Radiography, or an x-ray, as it is most commonly known, is the oldest and most frequently used form of medical imaging. Discovered more than a century ago, x-rays can produce diagnostic images of the human body on film or digitally on a computer screen.
X-ray imaging is the fastest and easiest way for a physician to view and assess broken bones, such as skull fractures and spine injuries. At least two images (from different angles) are taken and often three images are needed if the problem is around a joint (knee, elbow or wrist). X-rays also play a key role in guiding orthopedic surgery and in the treatment of sports-related injuries. X-ray may uncover more advanced forms of cancer in bones, although early screening for cancer findings requires other methods.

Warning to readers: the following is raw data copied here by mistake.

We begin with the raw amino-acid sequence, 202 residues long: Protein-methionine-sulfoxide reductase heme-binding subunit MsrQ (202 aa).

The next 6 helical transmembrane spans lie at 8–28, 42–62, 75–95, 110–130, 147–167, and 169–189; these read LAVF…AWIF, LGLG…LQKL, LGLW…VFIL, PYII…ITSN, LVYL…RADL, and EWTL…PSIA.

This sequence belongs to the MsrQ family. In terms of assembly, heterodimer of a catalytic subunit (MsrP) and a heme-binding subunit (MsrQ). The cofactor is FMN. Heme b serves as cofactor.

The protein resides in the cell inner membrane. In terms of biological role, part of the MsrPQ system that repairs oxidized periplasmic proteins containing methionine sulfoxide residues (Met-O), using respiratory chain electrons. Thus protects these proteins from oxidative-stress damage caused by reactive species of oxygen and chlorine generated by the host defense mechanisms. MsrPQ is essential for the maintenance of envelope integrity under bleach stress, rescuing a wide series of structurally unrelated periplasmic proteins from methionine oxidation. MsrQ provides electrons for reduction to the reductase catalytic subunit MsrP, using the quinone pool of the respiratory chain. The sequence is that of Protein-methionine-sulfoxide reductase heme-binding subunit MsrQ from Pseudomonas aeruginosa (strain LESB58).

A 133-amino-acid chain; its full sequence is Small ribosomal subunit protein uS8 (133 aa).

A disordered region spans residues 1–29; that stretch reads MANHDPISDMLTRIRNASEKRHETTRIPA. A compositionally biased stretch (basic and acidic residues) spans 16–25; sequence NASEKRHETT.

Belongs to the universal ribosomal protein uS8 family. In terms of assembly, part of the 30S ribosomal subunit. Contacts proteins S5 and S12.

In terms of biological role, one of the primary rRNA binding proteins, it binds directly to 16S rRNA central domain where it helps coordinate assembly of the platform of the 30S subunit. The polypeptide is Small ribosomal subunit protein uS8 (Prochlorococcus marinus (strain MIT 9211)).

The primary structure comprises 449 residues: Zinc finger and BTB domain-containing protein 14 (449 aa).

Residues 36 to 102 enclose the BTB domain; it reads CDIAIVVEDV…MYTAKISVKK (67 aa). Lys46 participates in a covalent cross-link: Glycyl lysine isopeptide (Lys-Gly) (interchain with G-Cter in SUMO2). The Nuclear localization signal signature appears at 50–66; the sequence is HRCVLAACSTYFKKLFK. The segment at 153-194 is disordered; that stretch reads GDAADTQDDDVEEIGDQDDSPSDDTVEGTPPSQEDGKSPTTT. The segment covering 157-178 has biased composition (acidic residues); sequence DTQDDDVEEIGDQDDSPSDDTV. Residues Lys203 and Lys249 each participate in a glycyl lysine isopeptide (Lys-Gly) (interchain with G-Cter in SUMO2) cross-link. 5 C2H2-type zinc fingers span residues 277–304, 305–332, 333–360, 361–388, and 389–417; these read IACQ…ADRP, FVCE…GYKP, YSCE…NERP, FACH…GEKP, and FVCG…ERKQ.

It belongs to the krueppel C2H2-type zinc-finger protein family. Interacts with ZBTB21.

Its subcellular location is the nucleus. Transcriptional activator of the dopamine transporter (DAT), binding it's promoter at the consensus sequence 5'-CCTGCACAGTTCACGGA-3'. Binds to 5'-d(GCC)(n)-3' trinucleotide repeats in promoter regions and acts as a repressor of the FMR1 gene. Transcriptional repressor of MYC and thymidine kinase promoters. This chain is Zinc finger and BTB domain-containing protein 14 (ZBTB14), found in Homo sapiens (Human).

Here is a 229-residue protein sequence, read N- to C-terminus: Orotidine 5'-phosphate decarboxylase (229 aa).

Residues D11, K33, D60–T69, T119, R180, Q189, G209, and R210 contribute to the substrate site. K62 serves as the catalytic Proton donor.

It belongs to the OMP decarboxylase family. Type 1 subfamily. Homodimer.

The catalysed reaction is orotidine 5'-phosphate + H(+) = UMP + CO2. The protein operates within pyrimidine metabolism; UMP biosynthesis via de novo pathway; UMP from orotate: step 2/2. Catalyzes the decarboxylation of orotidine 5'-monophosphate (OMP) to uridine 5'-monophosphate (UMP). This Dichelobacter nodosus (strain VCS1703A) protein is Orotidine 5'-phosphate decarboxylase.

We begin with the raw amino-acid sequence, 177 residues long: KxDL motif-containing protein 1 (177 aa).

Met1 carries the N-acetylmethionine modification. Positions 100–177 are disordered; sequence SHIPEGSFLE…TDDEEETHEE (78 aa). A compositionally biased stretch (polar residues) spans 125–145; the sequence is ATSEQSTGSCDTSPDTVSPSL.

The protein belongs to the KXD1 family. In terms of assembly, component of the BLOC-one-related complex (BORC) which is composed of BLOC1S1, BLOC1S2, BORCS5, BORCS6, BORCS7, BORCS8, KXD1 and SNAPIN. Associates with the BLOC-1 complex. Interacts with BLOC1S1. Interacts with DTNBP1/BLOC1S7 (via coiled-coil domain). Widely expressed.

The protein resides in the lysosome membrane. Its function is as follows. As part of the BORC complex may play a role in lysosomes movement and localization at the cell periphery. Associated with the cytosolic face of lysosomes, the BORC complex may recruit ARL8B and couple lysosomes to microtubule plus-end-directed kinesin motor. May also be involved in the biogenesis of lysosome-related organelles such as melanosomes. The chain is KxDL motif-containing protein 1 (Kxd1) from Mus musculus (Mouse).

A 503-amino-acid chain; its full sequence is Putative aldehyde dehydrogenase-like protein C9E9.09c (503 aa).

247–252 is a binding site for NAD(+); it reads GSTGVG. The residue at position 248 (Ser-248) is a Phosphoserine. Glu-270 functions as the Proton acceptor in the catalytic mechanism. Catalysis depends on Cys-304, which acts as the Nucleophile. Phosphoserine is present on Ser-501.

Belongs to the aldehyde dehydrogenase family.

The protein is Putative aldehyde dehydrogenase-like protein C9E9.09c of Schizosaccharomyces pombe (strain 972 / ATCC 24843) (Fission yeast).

X- Ray Exam Preparations
A chest x-ray is typically performed as the first imaging test for symptoms of shortness of breath, a bad or persistent cough, chest pain, chest injury or fever. Individuals with known or suspected medical conditions such as congestive heart failure or cancer may undergo chest x-rays to follow their response to treatment, or to determine changes that would require a change in their medical management.
X-Ray Services Offered
General Radiology / X-Ray
X-RAY Exam Preparations
IVP: Need Bloodwork (Creatine).
Light soft supper, no bread, fruits or nuts the night before.
At 6:00 pm the night before your examination take 4 Tbsp of Milk of Magnesia and 8oz of water every hour before bedtime to help the laxative work.
If you are diabetic taking Glucophage, Glucovance or any other medication containing metformin: you must
discontinue them the day of and for 48 hours after this examination.
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